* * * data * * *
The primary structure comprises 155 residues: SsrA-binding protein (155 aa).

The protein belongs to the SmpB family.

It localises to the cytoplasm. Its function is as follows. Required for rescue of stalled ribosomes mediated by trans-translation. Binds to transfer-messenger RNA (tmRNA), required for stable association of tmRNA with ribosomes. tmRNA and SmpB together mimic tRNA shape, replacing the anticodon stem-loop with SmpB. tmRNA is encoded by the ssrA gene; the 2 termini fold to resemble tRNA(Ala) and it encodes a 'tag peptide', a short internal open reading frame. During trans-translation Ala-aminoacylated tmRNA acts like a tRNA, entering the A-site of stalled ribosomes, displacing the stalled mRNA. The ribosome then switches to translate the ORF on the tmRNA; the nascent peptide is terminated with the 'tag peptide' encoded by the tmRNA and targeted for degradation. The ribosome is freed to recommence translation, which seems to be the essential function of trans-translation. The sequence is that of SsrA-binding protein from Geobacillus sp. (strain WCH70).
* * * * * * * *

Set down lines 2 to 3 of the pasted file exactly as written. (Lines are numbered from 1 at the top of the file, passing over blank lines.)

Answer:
The protein belongs to the SmpB family.

It localises to the cytoplasm. Its function is as follows. Required for rescue of stalled ribosomes mediated by trans-translation. Binds to transfer-messenger RNA (tmRNA), required for stable association of tmRNA with ribosomes. tmRNA and SmpB together mimic tRNA shape, replacing the anticodon stem-loop with SmpB. tmRNA is encoded by the ssrA gene; the 2 termini fold to resemble tRNA(Ala) and it encodes a 'tag peptide', a short internal open reading frame. During trans-translation Ala-aminoacylated tmRNA acts like a tRNA, entering the A-site of stalled ribosomes, displacing the stalled mRNA. The ribosome then switches to translate the ORF on the tmRNA; the nascent peptide is terminated with the 'tag peptide' encoded by the tmRNA and targeted for degradation. The ribosome is freed to recommence translation, which seems to be the essential function of trans-translation. The sequence is that of SsrA-binding protein from Geobacillus sp. (strain WCH70).